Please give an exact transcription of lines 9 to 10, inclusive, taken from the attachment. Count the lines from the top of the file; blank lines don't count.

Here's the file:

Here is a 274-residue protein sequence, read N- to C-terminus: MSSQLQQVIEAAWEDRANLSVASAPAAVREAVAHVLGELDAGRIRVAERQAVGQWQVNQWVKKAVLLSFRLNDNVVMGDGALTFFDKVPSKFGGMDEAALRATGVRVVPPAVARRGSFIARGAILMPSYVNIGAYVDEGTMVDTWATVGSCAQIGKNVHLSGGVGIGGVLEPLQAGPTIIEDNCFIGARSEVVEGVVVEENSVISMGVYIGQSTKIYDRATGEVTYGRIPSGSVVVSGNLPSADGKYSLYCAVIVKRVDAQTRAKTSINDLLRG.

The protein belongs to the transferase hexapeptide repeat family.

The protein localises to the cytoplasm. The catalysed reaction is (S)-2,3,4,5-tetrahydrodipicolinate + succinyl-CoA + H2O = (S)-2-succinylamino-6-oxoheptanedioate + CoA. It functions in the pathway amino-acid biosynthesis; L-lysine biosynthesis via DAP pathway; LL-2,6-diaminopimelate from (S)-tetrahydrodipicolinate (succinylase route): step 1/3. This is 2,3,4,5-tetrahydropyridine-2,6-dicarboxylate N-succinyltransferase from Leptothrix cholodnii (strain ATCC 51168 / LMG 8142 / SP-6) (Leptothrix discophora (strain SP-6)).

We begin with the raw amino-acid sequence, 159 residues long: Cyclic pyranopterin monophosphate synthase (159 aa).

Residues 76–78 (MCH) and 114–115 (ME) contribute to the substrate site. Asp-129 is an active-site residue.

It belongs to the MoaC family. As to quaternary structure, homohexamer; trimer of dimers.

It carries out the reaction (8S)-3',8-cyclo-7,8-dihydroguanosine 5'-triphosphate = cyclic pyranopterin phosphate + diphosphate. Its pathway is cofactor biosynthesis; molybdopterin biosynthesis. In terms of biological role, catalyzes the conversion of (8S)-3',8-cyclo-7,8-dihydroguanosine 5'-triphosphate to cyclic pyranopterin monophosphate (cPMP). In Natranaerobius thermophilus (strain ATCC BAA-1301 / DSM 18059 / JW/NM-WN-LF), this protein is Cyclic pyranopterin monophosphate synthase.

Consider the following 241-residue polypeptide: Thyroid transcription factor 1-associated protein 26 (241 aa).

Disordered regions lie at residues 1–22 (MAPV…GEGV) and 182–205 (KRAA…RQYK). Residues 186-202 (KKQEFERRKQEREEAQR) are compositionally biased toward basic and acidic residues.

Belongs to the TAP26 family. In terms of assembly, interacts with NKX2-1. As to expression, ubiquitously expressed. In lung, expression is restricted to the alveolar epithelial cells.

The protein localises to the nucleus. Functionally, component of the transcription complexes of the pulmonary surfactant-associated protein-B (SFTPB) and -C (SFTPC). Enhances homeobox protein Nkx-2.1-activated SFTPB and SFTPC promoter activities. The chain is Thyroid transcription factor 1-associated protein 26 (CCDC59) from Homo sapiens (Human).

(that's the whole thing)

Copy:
Disordered regions lie at residues 1–22 (MAPV…GEGV) and 182–205 (KRAA…RQYK). Residues 186-202 (KKQEFERRKQEREEAQR) are compositionally biased toward basic and acidic residues.

Belongs to the TAP26 family. In terms of assembly, interacts with NKX2-1. As to expression, ubiquitously expressed. In lung, expression is restricted to the alveolar epithelial cells.